Recollections and reflections

Reminiscences, Rafi Ahmad Kidwai

I first came in contact with Subhas Bose in 1923 at Delhi when the Congress was divided into two groups over the question of what was known as 'Council Entry.'...Subhas Babu, as the favourite lieutenant of Deshabandhu, was playing a prominent part in the controversy. more>>

Broadcast by Singapore Radio

Speaking at a mass rally today Netaji Bose said:

“I would like to tell you quite frankly what made me leave home and homeland, on a journey that was fraught with danger of every kind. I was lodged safely in a British prison, when I silently resolved to risk everything in the attempt to escape from the clutches of the British. Having been in prison eleven times, it was much easier and much safer for me to continue there, but I felt that the cause of India's independence demanded a journey abroad, regardless of the risk that it involved.

It took me full three months of prayer and meditation to decide if I had strength enough to face death in fulfilling my duty. Before I could slip out of India, I had to get out of prison — and in order to do so, I had to go on hunger strike, demanding my release. I know that neither in India nor in Ireland, had a prisoner succeeded in forcing the British Government to release him. I knew also that Terence MacSwiney and Jatin Das had died in the attempt to force the Government's hands. But I felt convinced that I had a historic task to fulfil. So I took the plunge, and after seven days of hunger strike, the Government unexpectedly got unnerved and set me free, with the intention of taking me back to prison again after a month or two. But before they could seize me again, I became a free man.

Friends! You know that I have been actively working in the Independence movement ever since I left the University in 1921. I have been through all the civil disobedience campaign during the last two decades. In addition to this I have been repeatedly put in prison without trial, on the suspicion of having been connected with secret revolutionary movements — whether non-violent or violent. In the light of this experience, I came to the conclusion that all the efforts that we could put forward inside India would not suffice to expel the British from the country.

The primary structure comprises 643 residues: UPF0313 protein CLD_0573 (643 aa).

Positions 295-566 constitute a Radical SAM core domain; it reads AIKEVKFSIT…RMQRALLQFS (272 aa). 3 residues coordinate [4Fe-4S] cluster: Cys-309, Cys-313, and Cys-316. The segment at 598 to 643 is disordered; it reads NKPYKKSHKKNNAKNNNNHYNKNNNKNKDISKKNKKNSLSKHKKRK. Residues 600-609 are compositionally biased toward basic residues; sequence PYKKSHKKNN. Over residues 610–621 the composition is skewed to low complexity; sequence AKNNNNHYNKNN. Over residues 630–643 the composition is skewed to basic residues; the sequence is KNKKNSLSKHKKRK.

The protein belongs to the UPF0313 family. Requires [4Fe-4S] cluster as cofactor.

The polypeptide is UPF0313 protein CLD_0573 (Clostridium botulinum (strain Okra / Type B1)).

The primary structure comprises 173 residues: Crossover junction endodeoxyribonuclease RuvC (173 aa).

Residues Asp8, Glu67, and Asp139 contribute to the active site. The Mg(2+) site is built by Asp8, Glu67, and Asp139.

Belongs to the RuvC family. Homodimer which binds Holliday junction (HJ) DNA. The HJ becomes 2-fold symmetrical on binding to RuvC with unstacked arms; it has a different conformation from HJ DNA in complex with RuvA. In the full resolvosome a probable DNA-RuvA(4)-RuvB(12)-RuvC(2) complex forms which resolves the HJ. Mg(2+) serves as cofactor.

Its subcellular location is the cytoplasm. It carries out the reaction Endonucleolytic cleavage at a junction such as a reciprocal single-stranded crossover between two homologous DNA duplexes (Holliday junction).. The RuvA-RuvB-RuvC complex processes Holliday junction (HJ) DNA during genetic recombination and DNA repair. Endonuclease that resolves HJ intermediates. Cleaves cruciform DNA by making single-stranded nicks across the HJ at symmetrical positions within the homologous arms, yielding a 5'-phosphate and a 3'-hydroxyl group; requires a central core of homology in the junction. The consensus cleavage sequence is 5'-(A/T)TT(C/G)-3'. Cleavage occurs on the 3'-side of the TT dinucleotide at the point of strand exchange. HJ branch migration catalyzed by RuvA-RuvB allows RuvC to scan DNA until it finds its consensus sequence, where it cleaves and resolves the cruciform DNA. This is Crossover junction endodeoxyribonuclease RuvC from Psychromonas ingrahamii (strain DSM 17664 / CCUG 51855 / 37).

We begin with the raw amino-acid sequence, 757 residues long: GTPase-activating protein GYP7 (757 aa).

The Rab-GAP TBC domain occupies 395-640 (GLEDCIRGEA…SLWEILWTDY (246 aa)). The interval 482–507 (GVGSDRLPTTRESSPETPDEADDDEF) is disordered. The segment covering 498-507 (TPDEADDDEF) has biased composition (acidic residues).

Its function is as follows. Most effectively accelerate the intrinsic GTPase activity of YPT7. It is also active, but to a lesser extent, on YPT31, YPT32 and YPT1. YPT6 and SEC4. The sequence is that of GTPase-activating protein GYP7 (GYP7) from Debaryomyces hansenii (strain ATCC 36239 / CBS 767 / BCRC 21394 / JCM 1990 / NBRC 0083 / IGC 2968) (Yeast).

To put it briefly, therefore, my object in leaving India was to supplement from outside the struggle going on at home. On the other hand, the supplementary help from outside which the national struggle at home so urgently needs is in reality very small. The help that our countrymen at home needed and still need is a two-fold one, moral and material. Firstly, they have to be morally convinced that their victory is assured. Secondly, they have to be given military help from outside.

The time has come when I can openly tell the whole world including our enemies as to how it is proposed to bring about national liberation. Indians outside India, particularly Indians in East Asia, are going to organise a fighting force which will be powerful enough to attack the British Army in India. When we do so, a revolution will break out, not only among the civil population at home, but also among the Indian Army which is now standing under the British flag. When the British Government is thus attacked from both sides — from inside India and from outside — it will collapse, and the Indian people will then regain their liberty. According to my plan, therefore, it is not even necessary to bother about the attitude of the Axis Powers towards India. If Indians outside and inside India will do their duty, it is possible for the Indian people to throw the British out of India and liberate 388 millions of their countrymen. Friends, let the slogan of the three million Indians in East Asia be: 'Total Mobilisation for a Total War.’ Out of this total mobilisation, I expect at least three lakhs soldiers and three crores of dollars. I want also a unit of brave Indian women to form a death-defying Regiment who will wield the sword which the brave Rani of Jhansi wielded in India's First War of Independence in 1857.

Our countrymen at home are now hard pressed and they are demanding a Second Front. Give me total mobilisation in East Asia and I promise you a second front — a real second front for the Indian struggle.”